Pages

Saturday, August 1, 2015

On Death - Write that down.

Lisa and I have talked about a billion things over the past couple of weeks, but there are two specific things that I was directed to write down. So, that's what I'm doing. Writing it down.

(And I suppose for the sake of any strangers who stumble upon this blog, I should say that Lisa is a good friend and mom to little Eli, who recently went to be with Jesus. So she's a newly initiated member of death club, where we love well, but "we aren't as fun as Girl Scouts." Quote credit to the wonderful and hilarious Janice Foster.)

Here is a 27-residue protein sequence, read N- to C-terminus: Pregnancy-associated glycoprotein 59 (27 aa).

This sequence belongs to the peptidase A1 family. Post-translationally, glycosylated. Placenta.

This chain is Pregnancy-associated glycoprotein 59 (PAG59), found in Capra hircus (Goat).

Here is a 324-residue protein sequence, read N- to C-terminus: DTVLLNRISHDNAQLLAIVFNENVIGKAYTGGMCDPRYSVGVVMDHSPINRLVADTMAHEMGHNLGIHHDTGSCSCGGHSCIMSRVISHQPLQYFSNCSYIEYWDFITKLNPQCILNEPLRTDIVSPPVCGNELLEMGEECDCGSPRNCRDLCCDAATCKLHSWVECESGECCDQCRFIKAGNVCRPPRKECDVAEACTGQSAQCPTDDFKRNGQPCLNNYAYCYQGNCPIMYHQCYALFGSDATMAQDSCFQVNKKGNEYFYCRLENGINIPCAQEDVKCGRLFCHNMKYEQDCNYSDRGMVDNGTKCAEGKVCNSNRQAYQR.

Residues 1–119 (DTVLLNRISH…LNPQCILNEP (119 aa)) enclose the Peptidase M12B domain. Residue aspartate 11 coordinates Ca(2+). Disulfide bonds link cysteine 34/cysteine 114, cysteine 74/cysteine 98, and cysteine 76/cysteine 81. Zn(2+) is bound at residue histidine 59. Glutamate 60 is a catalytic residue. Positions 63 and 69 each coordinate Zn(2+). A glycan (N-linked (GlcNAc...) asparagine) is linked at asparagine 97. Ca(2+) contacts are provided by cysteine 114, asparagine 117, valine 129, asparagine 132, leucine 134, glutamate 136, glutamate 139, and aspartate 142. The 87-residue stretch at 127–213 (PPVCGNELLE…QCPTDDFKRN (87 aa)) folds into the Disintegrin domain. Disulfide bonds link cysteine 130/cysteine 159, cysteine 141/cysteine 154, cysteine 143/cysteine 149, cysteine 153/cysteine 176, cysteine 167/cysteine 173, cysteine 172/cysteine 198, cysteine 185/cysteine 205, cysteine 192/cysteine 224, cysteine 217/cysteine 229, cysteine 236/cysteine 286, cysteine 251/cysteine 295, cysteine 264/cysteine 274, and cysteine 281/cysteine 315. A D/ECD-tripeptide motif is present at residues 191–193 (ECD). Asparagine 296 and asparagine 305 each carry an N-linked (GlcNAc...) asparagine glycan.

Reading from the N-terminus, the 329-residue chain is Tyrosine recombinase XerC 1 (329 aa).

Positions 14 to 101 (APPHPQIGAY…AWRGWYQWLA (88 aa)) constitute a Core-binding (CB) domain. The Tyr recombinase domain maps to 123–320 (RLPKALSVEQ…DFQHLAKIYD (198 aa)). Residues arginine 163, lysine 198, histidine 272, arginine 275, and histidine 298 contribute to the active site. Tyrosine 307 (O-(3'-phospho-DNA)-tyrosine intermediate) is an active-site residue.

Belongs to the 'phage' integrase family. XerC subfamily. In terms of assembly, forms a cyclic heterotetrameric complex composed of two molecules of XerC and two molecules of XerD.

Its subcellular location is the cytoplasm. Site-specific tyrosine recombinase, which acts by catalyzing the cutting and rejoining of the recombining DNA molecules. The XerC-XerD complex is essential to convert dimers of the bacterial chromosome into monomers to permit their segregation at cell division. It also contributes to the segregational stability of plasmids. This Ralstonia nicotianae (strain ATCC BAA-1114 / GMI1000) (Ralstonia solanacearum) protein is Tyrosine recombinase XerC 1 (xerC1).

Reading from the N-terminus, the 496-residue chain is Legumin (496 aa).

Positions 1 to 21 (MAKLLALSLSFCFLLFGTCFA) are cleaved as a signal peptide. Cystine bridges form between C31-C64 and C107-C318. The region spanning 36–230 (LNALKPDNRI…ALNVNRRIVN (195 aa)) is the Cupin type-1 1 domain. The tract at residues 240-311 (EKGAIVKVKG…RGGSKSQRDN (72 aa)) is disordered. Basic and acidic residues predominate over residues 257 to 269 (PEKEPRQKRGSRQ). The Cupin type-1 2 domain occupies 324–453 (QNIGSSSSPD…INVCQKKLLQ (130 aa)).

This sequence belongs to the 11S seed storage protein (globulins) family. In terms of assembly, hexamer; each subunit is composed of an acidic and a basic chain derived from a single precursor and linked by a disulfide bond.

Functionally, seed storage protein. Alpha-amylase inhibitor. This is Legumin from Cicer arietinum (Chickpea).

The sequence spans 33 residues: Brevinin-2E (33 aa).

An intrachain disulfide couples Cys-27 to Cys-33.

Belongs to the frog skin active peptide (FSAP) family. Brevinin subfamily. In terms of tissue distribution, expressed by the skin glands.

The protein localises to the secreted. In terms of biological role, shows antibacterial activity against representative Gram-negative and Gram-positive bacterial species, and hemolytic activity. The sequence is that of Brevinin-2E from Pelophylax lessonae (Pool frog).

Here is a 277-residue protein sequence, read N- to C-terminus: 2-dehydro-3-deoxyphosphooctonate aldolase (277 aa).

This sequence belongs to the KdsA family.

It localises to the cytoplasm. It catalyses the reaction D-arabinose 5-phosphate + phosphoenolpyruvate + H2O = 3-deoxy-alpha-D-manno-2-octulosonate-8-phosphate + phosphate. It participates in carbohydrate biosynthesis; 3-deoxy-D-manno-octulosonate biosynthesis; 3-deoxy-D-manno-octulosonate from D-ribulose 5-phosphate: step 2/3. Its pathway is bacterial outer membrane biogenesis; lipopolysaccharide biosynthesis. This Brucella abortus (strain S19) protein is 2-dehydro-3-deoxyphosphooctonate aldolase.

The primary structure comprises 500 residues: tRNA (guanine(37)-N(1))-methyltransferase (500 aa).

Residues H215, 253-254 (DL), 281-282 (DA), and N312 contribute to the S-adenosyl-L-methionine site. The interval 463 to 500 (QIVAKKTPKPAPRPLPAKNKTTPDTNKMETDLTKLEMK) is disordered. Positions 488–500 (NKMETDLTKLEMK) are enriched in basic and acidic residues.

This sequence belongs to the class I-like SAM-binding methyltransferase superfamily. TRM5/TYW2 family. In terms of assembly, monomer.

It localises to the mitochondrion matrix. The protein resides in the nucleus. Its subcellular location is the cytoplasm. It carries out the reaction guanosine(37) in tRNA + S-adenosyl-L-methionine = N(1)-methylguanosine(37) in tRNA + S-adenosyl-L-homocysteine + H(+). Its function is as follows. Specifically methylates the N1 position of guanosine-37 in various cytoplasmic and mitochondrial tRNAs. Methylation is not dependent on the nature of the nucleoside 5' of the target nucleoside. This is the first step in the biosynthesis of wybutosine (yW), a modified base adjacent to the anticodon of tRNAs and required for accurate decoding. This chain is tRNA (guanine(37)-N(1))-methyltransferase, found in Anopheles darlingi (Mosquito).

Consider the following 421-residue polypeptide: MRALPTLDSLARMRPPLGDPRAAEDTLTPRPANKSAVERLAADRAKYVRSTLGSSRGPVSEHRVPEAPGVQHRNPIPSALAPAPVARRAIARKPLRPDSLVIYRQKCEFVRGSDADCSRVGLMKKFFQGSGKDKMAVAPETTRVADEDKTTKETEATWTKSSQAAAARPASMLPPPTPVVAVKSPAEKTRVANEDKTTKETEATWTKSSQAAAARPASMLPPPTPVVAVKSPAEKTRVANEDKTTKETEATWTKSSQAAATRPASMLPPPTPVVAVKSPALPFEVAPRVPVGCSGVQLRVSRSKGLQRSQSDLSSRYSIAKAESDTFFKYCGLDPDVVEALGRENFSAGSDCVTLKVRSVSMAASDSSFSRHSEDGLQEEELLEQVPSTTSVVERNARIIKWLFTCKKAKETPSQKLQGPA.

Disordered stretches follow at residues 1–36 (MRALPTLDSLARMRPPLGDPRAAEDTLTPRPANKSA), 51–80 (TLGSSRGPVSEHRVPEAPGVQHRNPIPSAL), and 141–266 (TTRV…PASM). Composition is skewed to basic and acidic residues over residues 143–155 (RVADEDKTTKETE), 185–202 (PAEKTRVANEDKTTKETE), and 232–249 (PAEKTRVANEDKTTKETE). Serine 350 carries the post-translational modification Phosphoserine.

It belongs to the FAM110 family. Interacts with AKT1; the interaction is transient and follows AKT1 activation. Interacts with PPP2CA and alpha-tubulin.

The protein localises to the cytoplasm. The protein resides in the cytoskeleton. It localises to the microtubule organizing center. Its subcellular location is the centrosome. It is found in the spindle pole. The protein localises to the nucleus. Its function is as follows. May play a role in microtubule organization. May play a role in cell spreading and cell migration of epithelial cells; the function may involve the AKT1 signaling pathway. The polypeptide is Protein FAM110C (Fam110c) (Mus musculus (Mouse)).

The first thing I want you to know about death is that it's not what you think it is. This is so hard to communicate, and I'm not sure anyone will believe me until they are actually in it, but it's just not what you think it is. Lisa and I sat in my car in the wee hours on Saturday night, the night before Eli passed, talking and crying and praying. She told me how she didn't think she could survive losing him, how she didn't know how she would be okay, and how she didn't know how they would go on. She shared all the fears and thoughts you can imagine, and yes, you CAN imagine it. Everything that you'd fear and think if it were your child in that hospital bed is everything that she said. I kept telling her, "If you have to do it, you'll be able to do it, and I'm so sorry that you'll be able to do it." She was sharing thoughts about life without Eli, well beyond the actual moment of loss. How would she only be a mom to a teenager? Would she be such a young empty nester? How can this be happening? This is all wrong. It absolutely is all wrong. Completely. 100%. However, there is something interesting that happens when we entertain thoughts and fears about the future in our minds. I experienced this when I lost Ransom, and I've experienced it in a hundred different ways since then. The anticipation of a thing is almost always worse than the thing itself. I truly believe the reason for that is because we fail to account for God in our minds. You have to know that when I knew that I'd be giving birth to a baby who had already passed away, I was terrified. How could I do that? How would I survive? What would it be like? Would I be completely crushed? There is no way I could live through such a thing. ....and then God. If you know my birth story, you know that I ended up giving birth with arms raised singing a worship song. It was truly the most beautiful birth experience of my life. It wasn't because of me or anything I did. It was because God showed up. When God shows up, things are completely different than our fears and expectations. We can't predict God. He does new things. He shows up. He walks with us through our darkest moments, and they are completely different than our expectations. There are moments of beauty and joy and even laughter. He genuinely draws near to the brokenhearted. And when He's near, you're okay... actually, you're better than okay, and there are times in those moments when you get a glimpse of the bigger picture and realize that your pain is worth all of this beauty, and this story, and this closeness with the Creator. I understand if you only sort of believe what I'm saying here, and that's okay, but just try to plant this little nugget in your mind. When you are fearful and anxious about the future, remember that your brain is only capable of so much. Once you're actually in those places where you're afraid, God will show up. It won't match any of the scenarios your mind has constructed, and you'll remember that He is good. So whatever it is, you'll be able to do it. And I'm so sorry (but maybe a little not sorry?) that you'll be able to do it.